Ductile failure of structural metals is relevant to a wide range of engineering scenarios. Computational methods are employed to anticipate the critical conditions of failure, yet they sometimes provide inaccurate and misleading predictions. Challenge scenarios, such as the one presented in the current work, provide an opportunity to assess the blind, quantitative predictive ability of simulation methods against a previously unseen failure problem. Rather than evaluate the predictions of a single simulation approach, the Sandia Fracture Challenge relies on numerous volunteer teams with expertise in computational mechanics to apply a broad range of computational methods, numerical algorithms, and constitutive models to the challenge. This exercise is intended to evaluate the state of health of technologies available for failure prediction. In the first Sandia Fracture Challenge, a wide range of issues were raised in ductile failure modeling, including a lack of consistency in failure models, the importance of shear calibration data, and difficulties in quantifying the uncertainty of prediction [see Boyce et al. (Int J Fract 186:5–68, 2014) for details of these observations]. This second Sandia Fracture Challenge investigated the ductile rupture of a Ti–6Al–4V sheet under both quasi-static and modest-rate dynamic loading (failure in (Formula presented.) 0.1 s). Like the previous challenge, the sheet had an unusual arrangement of notches and holes that added geometric complexity and fostered a competition between tensile- and shear-dominated failure modes. The teams were asked to predict the fracture path and quantitative far-field failure metrics such as the peak force and displacement to cause crack initiation. Fourteen teams contributed blind predictions, and the experimental outcomes were quantified in three independent test labs. Additional shortcomings were revealed in this second challenge such as inconsistency in the application of appropriate boundary conditions, need for a thermomechanical treatment of the heat generation in the dynamic loading condition, and further difficulties in model calibration based on limited real-world engineering data. As with the prior challenge, this work not only documents the ‘state-of-the-art’ in computational failure prediction of ductile tearing scenarios, but also provides a detailed dataset for non-blind assessment of alternative methods.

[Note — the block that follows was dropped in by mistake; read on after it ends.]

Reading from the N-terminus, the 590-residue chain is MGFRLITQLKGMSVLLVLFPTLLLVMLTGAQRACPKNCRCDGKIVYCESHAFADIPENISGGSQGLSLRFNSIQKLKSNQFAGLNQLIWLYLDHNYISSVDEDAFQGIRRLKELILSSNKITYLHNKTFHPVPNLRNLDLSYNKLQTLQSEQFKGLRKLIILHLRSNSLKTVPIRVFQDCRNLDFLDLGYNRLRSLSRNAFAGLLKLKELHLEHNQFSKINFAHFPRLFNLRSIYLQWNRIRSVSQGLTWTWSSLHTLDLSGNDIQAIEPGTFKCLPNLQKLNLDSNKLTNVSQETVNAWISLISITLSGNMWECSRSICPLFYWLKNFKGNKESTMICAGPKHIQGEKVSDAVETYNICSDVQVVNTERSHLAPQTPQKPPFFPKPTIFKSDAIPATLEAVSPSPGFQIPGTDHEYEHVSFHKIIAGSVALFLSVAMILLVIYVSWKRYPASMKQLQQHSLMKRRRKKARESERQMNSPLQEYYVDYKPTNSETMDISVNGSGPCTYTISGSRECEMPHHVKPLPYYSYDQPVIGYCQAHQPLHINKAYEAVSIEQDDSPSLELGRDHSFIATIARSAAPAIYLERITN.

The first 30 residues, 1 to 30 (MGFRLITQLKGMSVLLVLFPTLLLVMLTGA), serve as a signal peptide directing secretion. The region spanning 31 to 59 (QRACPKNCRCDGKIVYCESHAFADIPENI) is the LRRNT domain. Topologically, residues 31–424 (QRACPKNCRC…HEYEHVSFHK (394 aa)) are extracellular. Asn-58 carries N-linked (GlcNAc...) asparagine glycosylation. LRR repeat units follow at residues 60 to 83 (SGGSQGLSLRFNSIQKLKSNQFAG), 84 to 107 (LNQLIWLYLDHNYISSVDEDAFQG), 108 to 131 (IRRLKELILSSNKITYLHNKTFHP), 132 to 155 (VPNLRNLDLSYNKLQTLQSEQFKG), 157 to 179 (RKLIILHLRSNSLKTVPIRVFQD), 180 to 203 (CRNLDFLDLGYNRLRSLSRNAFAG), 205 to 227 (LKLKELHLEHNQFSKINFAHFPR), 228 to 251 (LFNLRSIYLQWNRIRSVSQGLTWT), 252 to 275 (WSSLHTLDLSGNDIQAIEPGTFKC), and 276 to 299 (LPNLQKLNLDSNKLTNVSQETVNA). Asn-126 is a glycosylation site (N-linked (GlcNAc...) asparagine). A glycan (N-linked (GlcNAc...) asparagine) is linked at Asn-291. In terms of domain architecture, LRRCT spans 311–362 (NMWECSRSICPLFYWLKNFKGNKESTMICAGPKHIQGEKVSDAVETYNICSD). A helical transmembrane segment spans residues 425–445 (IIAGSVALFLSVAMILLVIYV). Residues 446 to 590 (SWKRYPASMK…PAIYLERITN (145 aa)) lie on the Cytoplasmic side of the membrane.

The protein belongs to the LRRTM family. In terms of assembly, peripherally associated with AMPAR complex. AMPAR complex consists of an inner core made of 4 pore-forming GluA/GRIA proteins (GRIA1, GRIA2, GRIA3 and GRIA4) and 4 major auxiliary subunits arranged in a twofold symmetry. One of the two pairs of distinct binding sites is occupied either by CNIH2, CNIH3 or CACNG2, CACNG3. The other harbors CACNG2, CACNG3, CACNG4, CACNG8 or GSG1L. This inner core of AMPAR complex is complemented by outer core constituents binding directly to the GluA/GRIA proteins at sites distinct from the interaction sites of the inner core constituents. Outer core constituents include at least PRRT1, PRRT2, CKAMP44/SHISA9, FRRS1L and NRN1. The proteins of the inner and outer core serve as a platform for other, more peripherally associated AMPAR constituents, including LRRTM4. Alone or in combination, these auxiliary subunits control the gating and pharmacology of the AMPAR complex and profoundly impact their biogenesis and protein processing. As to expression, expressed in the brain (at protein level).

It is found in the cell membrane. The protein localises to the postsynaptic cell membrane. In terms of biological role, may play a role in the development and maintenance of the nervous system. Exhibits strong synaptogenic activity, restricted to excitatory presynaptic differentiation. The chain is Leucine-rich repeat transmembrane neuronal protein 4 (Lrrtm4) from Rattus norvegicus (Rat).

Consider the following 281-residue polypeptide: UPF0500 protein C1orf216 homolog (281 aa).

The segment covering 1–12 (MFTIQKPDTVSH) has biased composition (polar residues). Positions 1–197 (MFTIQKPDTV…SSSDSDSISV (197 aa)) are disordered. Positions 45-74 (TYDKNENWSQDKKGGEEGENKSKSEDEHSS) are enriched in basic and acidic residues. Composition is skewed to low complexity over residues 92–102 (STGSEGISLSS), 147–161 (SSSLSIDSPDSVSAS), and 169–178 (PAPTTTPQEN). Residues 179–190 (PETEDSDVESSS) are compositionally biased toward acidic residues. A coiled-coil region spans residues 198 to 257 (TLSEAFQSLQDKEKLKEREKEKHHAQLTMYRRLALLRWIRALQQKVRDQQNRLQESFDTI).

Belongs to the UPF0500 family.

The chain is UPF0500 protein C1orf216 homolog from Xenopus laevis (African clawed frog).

... Others employed von Mises plasticity supplemented by a fracture model (i.e., Mohr-Coulomb [7] and Johnson-Cook [5]). The extended finite element method (XFEM) [8], material point method, peridynamic theory, and cohesive zones were also employed. Some of these methods outperformed others in determining some of the QOIs, but no single model accurately addressed all of the QOIs. ...

A simple, nonstandardized material test specimen, which fails along one of two different likely crack paths, is considered herein. The result of deviations in geometry on the order of tenths of a millimeter, this ambiguity in crack path motivates the consideration of as-manufactured component geometry in the design, assessment, and certification of structural systems. Herein, finite element models of as-manufactured specimens are generated and subsequently analyzed to resolve the crack-path ambiguity. The consequence and benefit of such a “personalized” methodology is the prediction of a crack path for each specimen based on its as-manufactured geometry, rather than a distribution of possible specimen geometries or nominal geometry. The consideration of as-manufactured characteristics is central to the Digital Twin concept. Therefore, this work is also intended to motivate its development.